validate_md5 (PythonOperator)

Compare prem and cloud md5’s

gen_load_script (PythonOperator)

This steps creates 2 shell scripts (dynamically) based on the values in the manifest files.

group_files_by_table (BashOperator)

This step uses the dynamic script created in the previous step to group all parquet files for a table under a single directory. The directory is the name of the table.

run_bq_loader (BashOperator)

Use the script created in task gen_load_scripts to load data in BigQuery using the “bq” command line utility in Bigquery


There were quite a few, but these bit us the most.

  • Profile your data and identify any outliers. We observed timestamp columns with values ”0000–00–00 00:00:00”. This data will break your load. Fix at source or exclude at source if possible
  • Hive allows columns that start with a number, for example “3_month_rolling_average”, BigQuery does not allow columns that start with a number. Ideally, create a new staging table in prem with this column renamed, move data to this new staging table and then extract and ship parquets from this staging table to GCS.

The source code is available here.


We have a fully Orchestrated Process to move data from on-prem to BiqQuery without writing a single line of ETL code! We do hope you’ll will try and implement some of the ideas and concepts mentioned here.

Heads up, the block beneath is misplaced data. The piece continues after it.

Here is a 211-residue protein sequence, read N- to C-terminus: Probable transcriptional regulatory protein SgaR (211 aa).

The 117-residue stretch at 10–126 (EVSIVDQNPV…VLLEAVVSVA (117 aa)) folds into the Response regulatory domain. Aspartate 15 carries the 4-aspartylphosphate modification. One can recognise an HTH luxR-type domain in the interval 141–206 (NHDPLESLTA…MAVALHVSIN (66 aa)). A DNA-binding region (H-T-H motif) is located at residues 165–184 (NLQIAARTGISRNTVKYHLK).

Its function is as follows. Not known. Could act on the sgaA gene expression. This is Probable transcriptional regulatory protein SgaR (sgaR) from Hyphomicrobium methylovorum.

Disclaimer: This is to inform readers that the views, thoughts, and opinions expressed in the text belong solely to the author.

About CTS

CTS is the largest dedicated Google Cloud practice in Europe and one of the world’s leading Google Cloud experts, winning 2020 Google Partner of the Year Awards for both Workspace and GCP.

We offer a unique full stack Google Cloud solution for businesses, encompassing cloud migration and infrastructure modernisation. Our data practice focuses on analysis and visualisation, providing industry specific solutions for; Retail, Financial Services, Media and Entertainment.

We’re building talented teams ready to change the world using Google technologies. So if you’re passionate, curious and keen to get stuck in — take a look at our Careers Page and join us for the ride!

The original article published on Medium.